I didn’t use this! Well… I used it, I just did take advantage of all of the features.

So as you can see, they put me up in a very nice hotel which allowed me to relax some after a hectic day. Before turning in, however, I went for a walk up to 7-11. It’s not that 7-11 is all that spectacular (though I’ve heard the thousands of them in Japan are much better than the ones in the U.S.) but it was the only place nearby to get a snack. It was beginning to rain so the the hotel clerk let me use an umbrella. On my walk, I found it very funny to see so many people riding their bikes in the rain-holding an umbrella! I don’t think I’ve seen that anywhere else that I’ve been.

There were a few other interesting sites on my way, though the darkness and the rain prevented me from getting good pictures, but here they are anyway:

This appears to be some sort of memorial next to a map of the surrounding area
It seems like there’s a Harley-Davidson shop just about anywhere I go!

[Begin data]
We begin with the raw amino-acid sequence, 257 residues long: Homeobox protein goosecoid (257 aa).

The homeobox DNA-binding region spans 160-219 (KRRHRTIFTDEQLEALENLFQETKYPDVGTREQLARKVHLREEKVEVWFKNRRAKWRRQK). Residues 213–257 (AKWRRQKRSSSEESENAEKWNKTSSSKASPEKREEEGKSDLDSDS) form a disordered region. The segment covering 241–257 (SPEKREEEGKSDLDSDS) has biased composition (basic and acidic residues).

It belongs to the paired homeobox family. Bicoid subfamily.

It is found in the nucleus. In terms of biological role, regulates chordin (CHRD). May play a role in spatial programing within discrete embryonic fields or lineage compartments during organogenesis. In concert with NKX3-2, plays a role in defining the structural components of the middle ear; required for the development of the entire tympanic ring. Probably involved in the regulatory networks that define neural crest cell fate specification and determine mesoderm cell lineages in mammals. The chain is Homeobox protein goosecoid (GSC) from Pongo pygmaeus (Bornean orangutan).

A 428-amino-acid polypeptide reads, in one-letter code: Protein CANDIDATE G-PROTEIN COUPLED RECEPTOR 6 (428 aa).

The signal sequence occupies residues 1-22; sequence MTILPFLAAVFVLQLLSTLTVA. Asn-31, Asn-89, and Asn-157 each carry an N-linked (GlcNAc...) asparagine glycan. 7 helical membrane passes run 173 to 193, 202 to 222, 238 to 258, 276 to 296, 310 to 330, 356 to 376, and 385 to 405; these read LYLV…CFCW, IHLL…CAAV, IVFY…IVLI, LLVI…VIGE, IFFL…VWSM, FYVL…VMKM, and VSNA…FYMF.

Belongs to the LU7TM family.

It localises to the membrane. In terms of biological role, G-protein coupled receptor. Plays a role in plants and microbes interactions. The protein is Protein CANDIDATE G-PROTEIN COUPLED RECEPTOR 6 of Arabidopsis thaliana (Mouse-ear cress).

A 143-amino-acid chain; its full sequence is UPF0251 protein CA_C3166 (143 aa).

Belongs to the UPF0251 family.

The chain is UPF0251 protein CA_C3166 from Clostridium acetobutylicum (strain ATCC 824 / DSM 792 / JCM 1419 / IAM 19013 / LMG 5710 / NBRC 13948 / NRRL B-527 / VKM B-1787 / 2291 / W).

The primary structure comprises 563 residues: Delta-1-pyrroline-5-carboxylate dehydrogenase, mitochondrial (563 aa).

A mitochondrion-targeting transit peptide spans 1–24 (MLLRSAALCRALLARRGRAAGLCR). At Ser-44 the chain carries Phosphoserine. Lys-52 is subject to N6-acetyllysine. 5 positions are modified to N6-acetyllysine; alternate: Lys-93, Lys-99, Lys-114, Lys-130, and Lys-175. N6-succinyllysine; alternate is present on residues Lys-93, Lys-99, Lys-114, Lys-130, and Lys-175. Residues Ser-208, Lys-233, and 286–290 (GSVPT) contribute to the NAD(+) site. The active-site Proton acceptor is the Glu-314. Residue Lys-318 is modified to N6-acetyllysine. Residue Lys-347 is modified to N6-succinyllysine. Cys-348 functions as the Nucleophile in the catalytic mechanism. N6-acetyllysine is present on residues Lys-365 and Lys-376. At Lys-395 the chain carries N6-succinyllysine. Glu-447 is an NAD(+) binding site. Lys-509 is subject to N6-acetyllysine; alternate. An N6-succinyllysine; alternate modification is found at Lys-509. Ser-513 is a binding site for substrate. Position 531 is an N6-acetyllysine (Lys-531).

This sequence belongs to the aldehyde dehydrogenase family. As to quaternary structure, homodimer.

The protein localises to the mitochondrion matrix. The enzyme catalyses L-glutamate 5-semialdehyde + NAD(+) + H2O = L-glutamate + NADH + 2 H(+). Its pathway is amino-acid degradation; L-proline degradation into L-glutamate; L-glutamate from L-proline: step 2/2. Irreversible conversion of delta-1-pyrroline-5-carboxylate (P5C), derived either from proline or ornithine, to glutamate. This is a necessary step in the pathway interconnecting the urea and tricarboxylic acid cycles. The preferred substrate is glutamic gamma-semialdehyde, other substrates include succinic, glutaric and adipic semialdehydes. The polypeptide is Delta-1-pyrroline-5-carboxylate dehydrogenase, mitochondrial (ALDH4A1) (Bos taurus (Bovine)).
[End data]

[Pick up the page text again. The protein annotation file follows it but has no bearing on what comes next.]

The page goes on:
There were charging stations for electric cars in the hotel parking lot.
After about a ten-minute walk, I got to the 7-11. The outside looks pretty much the same as any other.
The inside, though, had things you won't find a U.S. 7-11!
The inside, though, had things you won’t find in a U.S. 7-11!
I was hoping this was cow milk...
I was hoping this was cow milk…
Those French Bread rolls were yummy, and came with butter inside!

After my walk and roll, it was getting late so I tried to get some sleep. The bus was going to be there at 0600 to pick us up so I had to get up at 0500 to be ready. Not much of a full night’s sleep, but I got to relax a bit anyway.

The next day began with a breakfast that was, how should I put it? Anything but optimal, but the events of the next day I’ll save for To Japan and Back Again (Part II)!




A Fond Farewell to the Land of the Morning Calm